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Title:The impact of ride-hailing services on travel behaviour
Author(s):Mishra, Anusha
Advisor(s):Lee, Bumsoo
Contributor(s):Braun, Lindsay Maurer
Department / Program:Urban & Regional Planning
Discipline:Urban Planning
Degree Granting Institution:University of Illinois at Urbana-Champaign
Degree:M.U.P.
Genre:Thesis
Subject(s):Ride- Hailing, Travel Mobility, Car Ownership, Public Transit, NHTS
Abstract:The introduction of Ride- hailing Services into our transport systems has rapidly transformed travel behavior. Ride-hailing services provide multi-modality and fill transit gaps, but they also impact the modal share of other modes such as public transit and car ownership. This study delves into links between ride-hailing services and private vehicles ownership. It also questions the impact of ridesharing services on public transport use and the role neighborhood context plays on the link between ride-hailing and car-ownership. This is studied through a Path Analysis implemented through Structural Equation Modelling (SEM). It describes the relationships the relationship between ‘ride-hailing usage’, ‘public transit usage’, ‘car ownership’, ‘sociodemographic characteristics’, ‘urban form’ and ‘technology dependence’. It factors in Ewing’s sprawl index to represent urban form and takes into consideration the number of years since rideshare was introduced in specific cities as part of calculations. The primary database for the research is the NHTS 2017 survey. Data compilation is done to establish a dataset of cities with TNCs operating in them and the duration of operation. The first of the three key questions analyzed in this study is the relationship between public transit and ridesharing. Although the statistical model shows an insignificant covariance, initial findings suggest that ride sharing services complement public transit more in small towns and less in urban areas. The second topic analyzed through this model was the link between ridesharing and car ownership. The model estimates that ride-hailing has a significant and comparatively large impact on car ownership. Due to the bidirectional nature of the model, we were able to study the reverse relationship as well. The model did not show car-ownership having a significant impact on frequency of rideshare use. The final relationship to be studied was the impact of neighborhood context on the links between car ownership and ride-hailing. It was suggested through a moderation estimation that urban form does play a significant role in impacting the role of rideshare on car ownership. The length of duration since the introduction of TNCs in a city plays an important role on car ownership. The longer TNCs have been around, the smaller the value of car ownership is. Denser Urban forms deepen this relationship while sprawled neighborhoods weaken the correlation. Based on this research a few areas have been identified as areas with critical data deficiency which are needed to understand and properly manage the ever-changing travel behavior. These areas include the links between city types, public transit and rideshare.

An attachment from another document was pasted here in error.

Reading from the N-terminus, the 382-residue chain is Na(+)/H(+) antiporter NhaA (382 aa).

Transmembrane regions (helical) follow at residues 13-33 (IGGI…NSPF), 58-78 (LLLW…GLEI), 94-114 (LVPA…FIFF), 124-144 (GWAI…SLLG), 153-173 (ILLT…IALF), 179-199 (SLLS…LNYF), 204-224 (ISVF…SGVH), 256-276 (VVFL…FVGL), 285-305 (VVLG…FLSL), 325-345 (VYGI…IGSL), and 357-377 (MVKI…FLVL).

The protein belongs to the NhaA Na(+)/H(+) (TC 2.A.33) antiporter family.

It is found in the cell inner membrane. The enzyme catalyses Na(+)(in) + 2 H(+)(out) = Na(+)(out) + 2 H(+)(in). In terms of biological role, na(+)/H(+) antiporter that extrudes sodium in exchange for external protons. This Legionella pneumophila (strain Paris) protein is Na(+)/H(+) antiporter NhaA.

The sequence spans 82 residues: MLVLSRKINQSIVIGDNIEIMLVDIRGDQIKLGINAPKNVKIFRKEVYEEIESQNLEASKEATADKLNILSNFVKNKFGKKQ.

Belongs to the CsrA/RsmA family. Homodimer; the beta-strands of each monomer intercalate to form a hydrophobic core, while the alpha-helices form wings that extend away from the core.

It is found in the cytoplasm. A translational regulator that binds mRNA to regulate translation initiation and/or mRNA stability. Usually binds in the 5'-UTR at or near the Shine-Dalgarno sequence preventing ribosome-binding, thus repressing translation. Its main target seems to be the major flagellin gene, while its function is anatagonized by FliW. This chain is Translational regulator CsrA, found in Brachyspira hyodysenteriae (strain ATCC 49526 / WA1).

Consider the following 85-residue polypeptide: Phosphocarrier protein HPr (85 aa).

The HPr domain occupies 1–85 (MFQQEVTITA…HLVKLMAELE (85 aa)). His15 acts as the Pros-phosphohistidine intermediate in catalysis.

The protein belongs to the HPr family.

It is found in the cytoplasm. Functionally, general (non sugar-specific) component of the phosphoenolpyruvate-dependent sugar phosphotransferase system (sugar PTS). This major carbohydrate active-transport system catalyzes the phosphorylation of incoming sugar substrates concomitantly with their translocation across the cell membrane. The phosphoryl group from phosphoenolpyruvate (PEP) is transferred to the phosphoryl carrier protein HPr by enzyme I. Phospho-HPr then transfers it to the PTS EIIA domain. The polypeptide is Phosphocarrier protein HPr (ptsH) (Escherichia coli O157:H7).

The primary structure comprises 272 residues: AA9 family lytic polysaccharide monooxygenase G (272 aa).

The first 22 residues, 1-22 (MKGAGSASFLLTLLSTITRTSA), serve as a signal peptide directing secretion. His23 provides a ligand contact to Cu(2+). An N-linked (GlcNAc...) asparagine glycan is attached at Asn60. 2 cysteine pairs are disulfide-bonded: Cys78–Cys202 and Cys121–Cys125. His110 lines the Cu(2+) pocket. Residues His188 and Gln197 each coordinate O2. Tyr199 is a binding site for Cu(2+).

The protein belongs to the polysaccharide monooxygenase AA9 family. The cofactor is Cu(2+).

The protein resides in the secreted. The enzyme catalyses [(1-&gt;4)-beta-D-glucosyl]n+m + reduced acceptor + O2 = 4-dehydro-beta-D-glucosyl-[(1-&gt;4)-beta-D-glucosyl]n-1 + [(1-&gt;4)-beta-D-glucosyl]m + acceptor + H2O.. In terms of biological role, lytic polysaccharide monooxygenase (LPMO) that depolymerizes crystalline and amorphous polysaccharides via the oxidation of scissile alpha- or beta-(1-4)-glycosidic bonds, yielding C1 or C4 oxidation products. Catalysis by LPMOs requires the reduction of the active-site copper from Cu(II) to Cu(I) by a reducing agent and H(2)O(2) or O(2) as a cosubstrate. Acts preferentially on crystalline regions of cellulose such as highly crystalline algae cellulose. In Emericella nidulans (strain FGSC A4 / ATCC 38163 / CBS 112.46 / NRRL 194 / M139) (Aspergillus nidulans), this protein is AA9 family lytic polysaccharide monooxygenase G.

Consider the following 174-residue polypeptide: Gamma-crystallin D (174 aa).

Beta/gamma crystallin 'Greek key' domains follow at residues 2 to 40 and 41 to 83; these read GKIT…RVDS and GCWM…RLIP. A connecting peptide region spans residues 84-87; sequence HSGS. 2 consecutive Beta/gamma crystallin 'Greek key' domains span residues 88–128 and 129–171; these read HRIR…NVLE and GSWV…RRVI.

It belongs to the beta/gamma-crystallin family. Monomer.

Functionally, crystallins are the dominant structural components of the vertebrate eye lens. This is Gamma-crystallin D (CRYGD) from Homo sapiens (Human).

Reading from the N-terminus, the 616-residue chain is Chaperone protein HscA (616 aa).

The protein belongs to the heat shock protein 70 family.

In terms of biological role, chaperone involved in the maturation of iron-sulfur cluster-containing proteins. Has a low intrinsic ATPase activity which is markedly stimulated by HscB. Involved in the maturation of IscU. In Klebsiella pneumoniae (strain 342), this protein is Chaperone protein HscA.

Issue Date:2019-07-18
Type:Text
URI:http://hdl.handle.net/2142/105838
Rights Information:Copyright 2019 Anusha Mishra
Date Available in IDEALS:2019-11-26
Date Deposited:2019-08


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